Shap Smith, who is stepping down as speaker of the Vermont House, now wants to be lieutenant governor.
If Smith wants to continue in high office, he first owes the people an explanation of the appearance of a conflict of interest relating to his role as speaker, his law firm’s representation of David Blittersdorf and allegations of improperly practicing law made by a lawyer in his firm against Annette Smith.
David Blittersdorf, perhaps the largest industrial wind and solar developer in the state, is represented by Smith’s law firm. Over the past six years, numerous bills relating to the regulation of industrial wind and solar have failed or been significantly watered down in the House under Smith’s leadership, while bills providing benefits to the renewable energy industry sailed through. Actions of this nature have been of substantial benefit to Blittersdorf over the years.
The most recent example of watering down legislation by the House is S.230, a bill related to industrial wind and solar siting and operating standards.
Annette Smith is the executive director of Vermonters for a Clean Environment. Over the years, she has assisted families and communities adversely impacted by essentially unregulated industrial wind and solar development.
Ms. Smith’s work has irked Blittersdorf, as it has involved some of his projects, and he has made his ire toward Ms. Smith publicly known.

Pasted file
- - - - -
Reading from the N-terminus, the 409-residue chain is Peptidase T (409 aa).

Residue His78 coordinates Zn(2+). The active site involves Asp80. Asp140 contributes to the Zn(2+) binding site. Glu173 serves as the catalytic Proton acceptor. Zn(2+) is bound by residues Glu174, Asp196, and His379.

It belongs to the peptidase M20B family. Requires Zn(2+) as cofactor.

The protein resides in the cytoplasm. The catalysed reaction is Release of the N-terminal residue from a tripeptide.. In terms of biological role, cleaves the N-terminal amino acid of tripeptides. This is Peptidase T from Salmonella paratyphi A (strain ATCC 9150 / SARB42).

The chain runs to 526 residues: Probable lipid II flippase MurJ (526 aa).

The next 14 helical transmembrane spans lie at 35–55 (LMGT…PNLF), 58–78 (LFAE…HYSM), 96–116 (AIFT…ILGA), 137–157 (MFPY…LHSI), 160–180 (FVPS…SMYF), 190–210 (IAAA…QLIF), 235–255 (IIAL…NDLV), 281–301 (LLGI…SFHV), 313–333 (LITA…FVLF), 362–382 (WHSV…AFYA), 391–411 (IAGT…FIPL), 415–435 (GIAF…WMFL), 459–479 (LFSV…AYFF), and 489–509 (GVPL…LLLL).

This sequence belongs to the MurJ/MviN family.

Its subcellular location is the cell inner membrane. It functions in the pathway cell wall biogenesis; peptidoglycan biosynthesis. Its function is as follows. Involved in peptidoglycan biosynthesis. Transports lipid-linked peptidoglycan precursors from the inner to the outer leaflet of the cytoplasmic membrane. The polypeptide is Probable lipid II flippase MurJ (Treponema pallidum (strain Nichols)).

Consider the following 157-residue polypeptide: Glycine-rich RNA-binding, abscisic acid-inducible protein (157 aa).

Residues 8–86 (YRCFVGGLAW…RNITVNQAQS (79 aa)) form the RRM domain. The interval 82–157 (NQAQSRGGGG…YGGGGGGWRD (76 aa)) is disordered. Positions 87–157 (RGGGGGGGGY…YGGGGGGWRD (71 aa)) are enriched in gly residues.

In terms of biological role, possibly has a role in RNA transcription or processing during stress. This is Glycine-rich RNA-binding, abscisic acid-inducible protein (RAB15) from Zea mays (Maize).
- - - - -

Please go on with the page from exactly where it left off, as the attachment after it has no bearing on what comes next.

Recently, Blittersdorf’s attorney, Ritchie Berger, a lawyer in Shap Smith’s law firm, made allegations against Ms. Smith to the attorney general that she was improperly practicing law. The allegations were quickly thrown out by the AG. Many believe these allegations were intended to halt Ms. Smith’s efforts to assist others in dealing with large wind and solar projects.
The relationship among Speaker Shap Smith, his law firm and Blittersdorf, coupled with the failure of the Vermont House to do anything of consequence with industrial wind and solar siting and operating standards, creates a perception of, if not a real, conflict of interest and thus a potentially serious ethical issue. This looks bad and cannot be ignored.
If Shap Smith wants to be lieutenant governor, he must provide Vermonters with a full explanation of the above relationship and the failure of the House to pass meaningful industrial wind and solar regulation over the past six years. He must clear the air of the perception of conflict of interest now hanging over his head.
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